The original chalk drawings of two lost paintings by American portrait and history painter, Benjamin West, surface at Dreweatts & Bloomsbury Auctions’ sale of Old Masters & 19th Century Works on Paper on Thursday 24th July 2014.
The black chalk on buff paper of Moses, 1787, [Lot 12] and another of St. John the Baptist, 1787, [Lot 13] by Benjamin West (1738-1820) appear to be preparatory studies for two large-scale oil painting, Moses Showing the Brazen Serpent and St. John the Baptist, that West produced in the late 18th century.
Although the final paintings, along with two others, later served as the basis for the engraved illustration in Thomas Macklin’s Bible, published circa 1793, their current location is at present unknown.
Alongside Macklin’s engravings, these rare drawings provide the first real insight into how West’s lost paintings may have originally appeared.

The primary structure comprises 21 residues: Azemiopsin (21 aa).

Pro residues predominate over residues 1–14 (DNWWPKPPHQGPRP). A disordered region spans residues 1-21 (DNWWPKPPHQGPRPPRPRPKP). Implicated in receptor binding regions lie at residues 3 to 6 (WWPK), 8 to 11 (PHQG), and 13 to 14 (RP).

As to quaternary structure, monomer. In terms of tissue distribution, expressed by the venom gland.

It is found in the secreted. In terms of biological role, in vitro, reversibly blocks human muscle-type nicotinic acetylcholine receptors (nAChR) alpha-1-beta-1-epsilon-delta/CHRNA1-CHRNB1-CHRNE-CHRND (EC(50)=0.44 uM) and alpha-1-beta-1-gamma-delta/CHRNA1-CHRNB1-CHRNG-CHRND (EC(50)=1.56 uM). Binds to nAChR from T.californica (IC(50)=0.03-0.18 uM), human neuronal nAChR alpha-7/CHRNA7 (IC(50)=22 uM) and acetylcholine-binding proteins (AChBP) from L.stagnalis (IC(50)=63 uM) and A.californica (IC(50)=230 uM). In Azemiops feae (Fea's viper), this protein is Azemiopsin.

In The Paintings of Benjamin West Von Erffa and Stanley suggest that the two lost paintings may have formed the outer wings of a triptych centred around West’s The Resurrection, now held in St George’s Parish Church, Barbados.
Known in England as the ‘American Raphael’, West was a pioneer of historical painting, having studied under Gavin Hamilton and Anton Raphael Mengs in Rome.
He was the first painter in Britain to receive critical acclaim for featuring contemporary clothing in his historical canvases, was made charter member of the Royal Academy of Arts in 1768 and was appointed the official Royal history painter in 1772.
As one would expect, the composition of these drawings differ somewhat to Macklin’s illustrations, but the execution and style sit well when compared with the other grand and formidable compositions that West was producing following his contact with philosopher Edmund Burke in the 1780s (cf. The Cleveland Museum of Art, Head of a Screaming Man, 1792, no.1967,130.a)